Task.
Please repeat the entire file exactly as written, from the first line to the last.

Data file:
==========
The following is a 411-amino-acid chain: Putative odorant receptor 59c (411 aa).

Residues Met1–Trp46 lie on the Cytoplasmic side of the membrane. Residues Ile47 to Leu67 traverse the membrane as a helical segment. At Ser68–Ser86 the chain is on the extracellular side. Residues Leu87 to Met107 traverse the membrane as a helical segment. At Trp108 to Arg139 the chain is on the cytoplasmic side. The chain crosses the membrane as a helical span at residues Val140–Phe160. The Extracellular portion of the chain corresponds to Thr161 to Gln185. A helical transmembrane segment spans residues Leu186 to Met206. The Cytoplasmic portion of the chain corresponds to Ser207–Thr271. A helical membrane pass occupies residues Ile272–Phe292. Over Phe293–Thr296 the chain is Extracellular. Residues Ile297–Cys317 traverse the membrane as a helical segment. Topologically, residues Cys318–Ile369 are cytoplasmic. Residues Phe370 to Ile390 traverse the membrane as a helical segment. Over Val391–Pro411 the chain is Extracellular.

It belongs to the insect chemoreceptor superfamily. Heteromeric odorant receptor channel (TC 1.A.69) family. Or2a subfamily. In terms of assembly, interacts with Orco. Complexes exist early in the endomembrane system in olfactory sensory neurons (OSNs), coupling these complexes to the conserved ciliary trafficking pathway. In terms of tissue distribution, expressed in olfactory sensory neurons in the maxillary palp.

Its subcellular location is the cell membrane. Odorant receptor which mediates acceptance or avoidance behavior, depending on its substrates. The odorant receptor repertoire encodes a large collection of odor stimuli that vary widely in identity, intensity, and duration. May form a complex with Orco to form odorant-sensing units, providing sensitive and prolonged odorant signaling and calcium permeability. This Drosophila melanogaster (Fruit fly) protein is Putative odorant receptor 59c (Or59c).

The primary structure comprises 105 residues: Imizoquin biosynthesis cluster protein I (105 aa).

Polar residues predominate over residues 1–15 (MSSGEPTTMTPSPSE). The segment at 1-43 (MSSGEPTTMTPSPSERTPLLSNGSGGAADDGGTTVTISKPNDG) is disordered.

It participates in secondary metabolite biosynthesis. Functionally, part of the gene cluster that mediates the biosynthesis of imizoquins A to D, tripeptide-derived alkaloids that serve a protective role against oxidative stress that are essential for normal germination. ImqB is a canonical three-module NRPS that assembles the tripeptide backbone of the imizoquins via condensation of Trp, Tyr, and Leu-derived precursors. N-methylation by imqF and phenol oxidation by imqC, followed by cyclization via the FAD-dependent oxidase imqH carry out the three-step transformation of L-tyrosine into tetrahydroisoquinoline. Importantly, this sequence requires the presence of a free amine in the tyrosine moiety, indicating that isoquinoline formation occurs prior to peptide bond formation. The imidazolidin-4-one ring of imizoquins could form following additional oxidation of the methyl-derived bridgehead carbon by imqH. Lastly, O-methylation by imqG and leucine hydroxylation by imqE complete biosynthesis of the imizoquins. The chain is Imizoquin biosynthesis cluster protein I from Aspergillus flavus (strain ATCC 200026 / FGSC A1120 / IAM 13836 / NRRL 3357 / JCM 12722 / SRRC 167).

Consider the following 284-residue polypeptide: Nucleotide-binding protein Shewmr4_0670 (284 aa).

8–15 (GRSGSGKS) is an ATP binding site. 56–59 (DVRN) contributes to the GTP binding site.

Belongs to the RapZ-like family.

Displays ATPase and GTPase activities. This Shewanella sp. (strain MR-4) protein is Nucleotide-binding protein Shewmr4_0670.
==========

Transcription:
The following is a 411-amino-acid chain: Putative odorant receptor 59c (411 aa).

Residues Met1–Trp46 lie on the Cytoplasmic side of the membrane. Residues Ile47 to Leu67 traverse the membrane as a helical segment. At Ser68–Ser86 the chain is on the extracellular side. Residues Leu87 to Met107 traverse the membrane as a helical segment. At Trp108 to Arg139 the chain is on the cytoplasmic side. The chain crosses the membrane as a helical span at residues Val140–Phe160. The Extracellular portion of the chain corresponds to Thr161 to Gln185. A helical transmembrane segment spans residues Leu186 to Met206. The Cytoplasmic portion of the chain corresponds to Ser207–Thr271. A helical membrane pass occupies residues Ile272–Phe292. Over Phe293–Thr296 the chain is Extracellular. Residues Ile297–Cys317 traverse the membrane as a helical segment. Topologically, residues Cys318–Ile369 are cytoplasmic. Residues Phe370 to Ile390 traverse the membrane as a helical segment. Over Val391–Pro411 the chain is Extracellular.

It belongs to the insect chemoreceptor superfamily. Heteromeric odorant receptor channel (TC 1.A.69) family. Or2a subfamily. In terms of assembly, interacts with Orco. Complexes exist early in the endomembrane system in olfactory sensory neurons (OSNs), coupling these complexes to the conserved ciliary trafficking pathway. In terms of tissue distribution, expressed in olfactory sensory neurons in the maxillary palp.

Its subcellular location is the cell membrane. Odorant receptor which mediates acceptance or avoidance behavior, depending on its substrates. The odorant receptor repertoire encodes a large collection of odor stimuli that vary widely in identity, intensity, and duration. May form a complex with Orco to form odorant-sensing units, providing sensitive and prolonged odorant signaling and calcium permeability. This Drosophila melanogaster (Fruit fly) protein is Putative odorant receptor 59c (Or59c).

The primary structure comprises 105 residues: Imizoquin biosynthesis cluster protein I (105 aa).

Polar residues predominate over residues 1–15 (MSSGEPTTMTPSPSE). The segment at 1-43 (MSSGEPTTMTPSPSERTPLLSNGSGGAADDGGTTVTISKPNDG) is disordered.

It participates in secondary metabolite biosynthesis. Functionally, part of the gene cluster that mediates the biosynthesis of imizoquins A to D, tripeptide-derived alkaloids that serve a protective role against oxidative stress that are essential for normal germination. ImqB is a canonical three-module NRPS that assembles the tripeptide backbone of the imizoquins via condensation of Trp, Tyr, and Leu-derived precursors. N-methylation by imqF and phenol oxidation by imqC, followed by cyclization via the FAD-dependent oxidase imqH carry out the three-step transformation of L-tyrosine into tetrahydroisoquinoline. Importantly, this sequence requires the presence of a free amine in the tyrosine moiety, indicating that isoquinoline formation occurs prior to peptide bond formation. The imidazolidin-4-one ring of imizoquins could form following additional oxidation of the methyl-derived bridgehead carbon by imqH. Lastly, O-methylation by imqG and leucine hydroxylation by imqE complete biosynthesis of the imizoquins. The chain is Imizoquin biosynthesis cluster protein I from Aspergillus flavus (strain ATCC 200026 / FGSC A1120 / IAM 13836 / NRRL 3357 / JCM 12722 / SRRC 167).

Consider the following 284-residue polypeptide: Nucleotide-binding protein Shewmr4_0670 (284 aa).

8–15 (GRSGSGKS) is an ATP binding site. 56–59 (DVRN) contributes to the GTP binding site.

Belongs to the RapZ-like family.

Displays ATPase and GTPase activities. This Shewanella sp. (strain MR-4) protein is Nucleotide-binding protein Shewmr4_0670.